I believe that Hitler heard that exactly as he was meant to, behind his tiny desk in its huge room like a concert hall in the Chancery in Berlin, where he usually greeted heads of state. He would have heard this…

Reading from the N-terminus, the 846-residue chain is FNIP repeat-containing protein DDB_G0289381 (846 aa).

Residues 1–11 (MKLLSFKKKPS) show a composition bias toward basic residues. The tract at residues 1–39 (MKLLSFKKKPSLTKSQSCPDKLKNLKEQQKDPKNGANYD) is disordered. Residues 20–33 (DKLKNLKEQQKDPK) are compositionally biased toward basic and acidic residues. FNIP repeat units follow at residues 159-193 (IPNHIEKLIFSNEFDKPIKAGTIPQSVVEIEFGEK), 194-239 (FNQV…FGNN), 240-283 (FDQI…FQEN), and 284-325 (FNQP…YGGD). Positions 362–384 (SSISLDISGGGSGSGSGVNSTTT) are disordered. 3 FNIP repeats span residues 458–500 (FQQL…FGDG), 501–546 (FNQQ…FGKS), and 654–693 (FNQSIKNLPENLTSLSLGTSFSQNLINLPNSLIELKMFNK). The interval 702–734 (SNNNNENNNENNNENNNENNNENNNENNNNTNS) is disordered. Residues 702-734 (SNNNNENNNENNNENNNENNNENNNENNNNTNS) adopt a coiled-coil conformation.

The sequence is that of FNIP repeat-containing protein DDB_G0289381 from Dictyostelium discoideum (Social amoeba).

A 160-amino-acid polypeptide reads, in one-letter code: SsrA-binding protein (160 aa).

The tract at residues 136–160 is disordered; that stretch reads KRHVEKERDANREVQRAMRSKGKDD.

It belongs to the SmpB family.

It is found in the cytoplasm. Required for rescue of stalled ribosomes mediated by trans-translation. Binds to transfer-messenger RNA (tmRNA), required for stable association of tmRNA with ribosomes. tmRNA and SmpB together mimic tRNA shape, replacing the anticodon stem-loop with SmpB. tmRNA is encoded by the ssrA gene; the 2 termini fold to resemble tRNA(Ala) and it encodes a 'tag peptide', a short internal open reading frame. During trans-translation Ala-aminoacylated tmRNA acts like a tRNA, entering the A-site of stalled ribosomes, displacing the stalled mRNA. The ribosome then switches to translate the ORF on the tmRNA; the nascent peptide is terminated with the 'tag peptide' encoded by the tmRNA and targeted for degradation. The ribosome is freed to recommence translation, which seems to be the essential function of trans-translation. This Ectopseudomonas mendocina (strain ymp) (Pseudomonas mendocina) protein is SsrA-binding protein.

“What is necessary is to open the eyes of German youth to German nature and its beauty. Not as if they don’t see it; but do they know what they see? Have your youth been lead to understand clearly for themselves, what goes well within their German landscape and what less so? At the very least one sees no sign of it in the newest of German buildings, built by that idiot Speer, with his head in Italian clouds, and the way people carry on through the country and even, at times, in the villages themselves. It pains one to see the way the land is mishandled and alienated through tastelessness, through kitsch, which will lead only to a weight on the people themselves and bring disrepute to our land and your people. It is far better to view the inner life of people in the way it views itself, without outside direction, than to do so with words and discipline. To see the right path from these roots is more important than one might think from a distance. And, at any rate, one sacrifices little if one holds to taste and good manners. And if it ever should be time to talk of sacrifice, your land has already earned it completely, and Höger’s and my joy at its beauty will never be complete, so long as these things are not put into an order that no longer give any cause for rebuke.”